With LGBT+ communities warned off casual sex during the coronavirus pandemic, the latest dating site figures show people are sending more messages online to meet new people, flirt - and swap explicit images.
British HIV/AIDS charity Terrence Higgins Trust (THT) issued a statement on Friday saying the country’s current lockdown and advice to keep two metres from anyone “has to include not hooking up for sex”.
“I have never been an advocate of promoting abstinence ... but these are extraordinary and unprecedented times,” Dr Michael Brady, medical director at THT, said in a statement.
As coronavirus spreads globally, LGBT+ groups are cancelling and delaying a slew of events, from a Tunisia film festival to Pride in London attended by 1.5 million people last year.
Many LGBT+ dating sites, including gay social network Hornet, have recently added advisory notes on how to avoid contracting the virus which has infected 550,000 people and caused almost 25,000 deaths worldwide.
Craig Chapple, mobile insights strategist, EMEA at analytics firm Sensor Tower, expected coronavirus to impact dating apps both positively and negatively regarding new users and the amount people used the sites.
Sensor Tower data found in Spain and Italy - Europe’s worst hit countries in terms of coronavirus - downloads for the week of March 16 and the previous week fell by 19% and 8% respectively for Grindr, the world’s best known gay dating app.
By comparison, downloads of gay app Scruff saw a drop of 7% and 10% week-on-week for Spain and Italy, and Tinder - used by both straight and LGBT+ people with nearly 6 million subscribers - was up 1% and down 10% respectively.
PHOTOS AND FLIRTING
“On the one hand, people may be keen to connect with others during what can be a lonely time in lockdown, but on the other, some people may be discouraged from turning to dating apps at a time when meeting up in person is impossible,” Chapple said.
But although the dating apps were down in terms of new users, operators reported higher usage by those on the site.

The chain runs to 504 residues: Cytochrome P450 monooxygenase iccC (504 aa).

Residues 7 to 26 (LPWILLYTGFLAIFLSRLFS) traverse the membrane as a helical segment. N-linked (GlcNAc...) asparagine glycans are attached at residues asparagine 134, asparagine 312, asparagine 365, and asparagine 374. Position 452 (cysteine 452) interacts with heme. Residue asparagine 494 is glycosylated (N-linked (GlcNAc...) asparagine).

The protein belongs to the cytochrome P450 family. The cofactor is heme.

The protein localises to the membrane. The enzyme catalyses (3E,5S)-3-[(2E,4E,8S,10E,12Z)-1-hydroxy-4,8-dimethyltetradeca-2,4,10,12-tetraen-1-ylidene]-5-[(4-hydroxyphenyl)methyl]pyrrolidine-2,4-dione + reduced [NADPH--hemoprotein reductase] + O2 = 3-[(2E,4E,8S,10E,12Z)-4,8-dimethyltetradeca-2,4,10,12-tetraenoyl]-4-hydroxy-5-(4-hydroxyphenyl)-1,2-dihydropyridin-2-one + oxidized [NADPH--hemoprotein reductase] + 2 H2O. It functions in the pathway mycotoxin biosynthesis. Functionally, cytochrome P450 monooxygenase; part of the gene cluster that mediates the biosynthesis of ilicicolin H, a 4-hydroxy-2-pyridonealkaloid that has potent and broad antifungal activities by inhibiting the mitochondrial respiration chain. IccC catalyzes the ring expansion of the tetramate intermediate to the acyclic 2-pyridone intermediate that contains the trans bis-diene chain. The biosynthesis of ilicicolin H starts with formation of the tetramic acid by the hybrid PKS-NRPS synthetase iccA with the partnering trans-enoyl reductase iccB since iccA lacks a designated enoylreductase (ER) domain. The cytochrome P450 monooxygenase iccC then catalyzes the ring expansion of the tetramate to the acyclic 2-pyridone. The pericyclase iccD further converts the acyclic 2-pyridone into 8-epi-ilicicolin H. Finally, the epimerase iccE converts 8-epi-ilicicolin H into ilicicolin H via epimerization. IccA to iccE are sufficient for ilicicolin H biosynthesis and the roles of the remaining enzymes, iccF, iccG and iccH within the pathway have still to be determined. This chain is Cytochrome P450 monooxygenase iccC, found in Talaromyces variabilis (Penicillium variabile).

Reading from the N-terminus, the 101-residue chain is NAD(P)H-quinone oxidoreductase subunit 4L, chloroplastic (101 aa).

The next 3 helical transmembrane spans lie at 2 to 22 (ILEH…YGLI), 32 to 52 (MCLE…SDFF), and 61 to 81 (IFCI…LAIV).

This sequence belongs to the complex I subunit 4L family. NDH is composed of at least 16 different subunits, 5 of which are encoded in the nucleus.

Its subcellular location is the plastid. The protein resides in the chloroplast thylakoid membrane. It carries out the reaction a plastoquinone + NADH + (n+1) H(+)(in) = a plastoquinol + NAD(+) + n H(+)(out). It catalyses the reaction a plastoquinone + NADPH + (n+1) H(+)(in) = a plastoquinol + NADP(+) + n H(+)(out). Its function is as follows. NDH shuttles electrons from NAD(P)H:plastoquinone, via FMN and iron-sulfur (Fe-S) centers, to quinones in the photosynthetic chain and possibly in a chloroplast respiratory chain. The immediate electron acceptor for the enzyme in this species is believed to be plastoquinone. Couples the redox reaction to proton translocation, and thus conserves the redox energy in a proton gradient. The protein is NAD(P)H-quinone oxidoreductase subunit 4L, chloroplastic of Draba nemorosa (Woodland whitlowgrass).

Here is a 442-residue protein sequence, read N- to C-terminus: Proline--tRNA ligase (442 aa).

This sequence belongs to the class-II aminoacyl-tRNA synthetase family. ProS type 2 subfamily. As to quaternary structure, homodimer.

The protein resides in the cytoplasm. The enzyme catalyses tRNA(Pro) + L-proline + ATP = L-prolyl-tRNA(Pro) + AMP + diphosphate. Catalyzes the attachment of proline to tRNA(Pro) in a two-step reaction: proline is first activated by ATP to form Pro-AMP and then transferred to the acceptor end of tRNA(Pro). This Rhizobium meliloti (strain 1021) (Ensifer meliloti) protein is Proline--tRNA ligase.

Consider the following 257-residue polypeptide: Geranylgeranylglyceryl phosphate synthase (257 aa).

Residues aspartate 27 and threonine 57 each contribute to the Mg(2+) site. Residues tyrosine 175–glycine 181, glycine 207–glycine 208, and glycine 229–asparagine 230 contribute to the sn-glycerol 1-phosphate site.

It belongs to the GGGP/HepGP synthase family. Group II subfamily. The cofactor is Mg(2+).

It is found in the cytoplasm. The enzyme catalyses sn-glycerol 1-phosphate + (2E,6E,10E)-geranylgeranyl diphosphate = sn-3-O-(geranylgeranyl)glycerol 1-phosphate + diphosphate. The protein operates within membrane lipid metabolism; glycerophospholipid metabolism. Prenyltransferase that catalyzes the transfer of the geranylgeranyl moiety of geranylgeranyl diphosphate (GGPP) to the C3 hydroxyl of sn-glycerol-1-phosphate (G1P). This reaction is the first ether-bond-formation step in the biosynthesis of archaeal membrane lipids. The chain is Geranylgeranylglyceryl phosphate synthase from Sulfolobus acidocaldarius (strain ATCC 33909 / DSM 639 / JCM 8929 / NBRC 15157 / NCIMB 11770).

The app HER, which is aimed at women and has 5.5 million users, had seen “a pretty heavy spike in usage”, founder Robyn Exton told the Thomson Reuters Foundation.
“The growth in communities reflects people looking for more social interaction and more connection with others – beyond just dating,” Exton said in an email.
Over the weekend of March 14-15, HER reported its highest day of the year for “likes” on posts, with the overall number of likes rising by 16% over the weekend.
For Duncan, a PhD student at Britain’s Bristol University, who did not want to give his surname, the apps are one way of keeping the community spirit alive.
“In all honesty, I’ve been talking to people more,” he said on Friday. “It does feel like there’s more of a community bringing people together than usual.”
Other dating apps reported relatively stable overall user numbers but said they had seen a jump in activity, in particular the number of messages and photo or videos swaps.
Abigail Gaskin, head of communications at dating app and social network ROMEO, which has two million active users, said users were changing the way in which they used the various apps now that dating in real life was restricted.
“What we have observed is that there are less logins per day, but much more activity than what we would regularly see,” said Gaskin.
“Since our users are now staying home, we see they are using the platform to chat, flirt, support and entertain.”
Adam4Adam, which has 10 million users, said it had changed its marketing efforts to cater for stay-at-home users, promoting porn, sex toys and live webcam shows with sales up 20-25%.
Eric Silverberg, chief executive and founder of Scruff, which has more than 15 million members worldwide, said this shift in usage could mean sharing explicit imagery.
“The kind of messaging has changed (since the advent of the coronavirus crisis), with a lot more people sharing media pics and videos,” he said.
“I think they’re probably sharing explicit content given that they’re not meeting up.”
Some members, however, have abandoned the apps altogether.
“I gave up,” Paul Barnes, a consultant living in the south of France, which is currently under a strict lockdown, told the Thomson Reuters Foundation on Friday.
“All I’m getting is 20 minutes of conversation with someone who lives thousands of miles away. I’m sure other people are using them for social purposes, but that’s not for me.”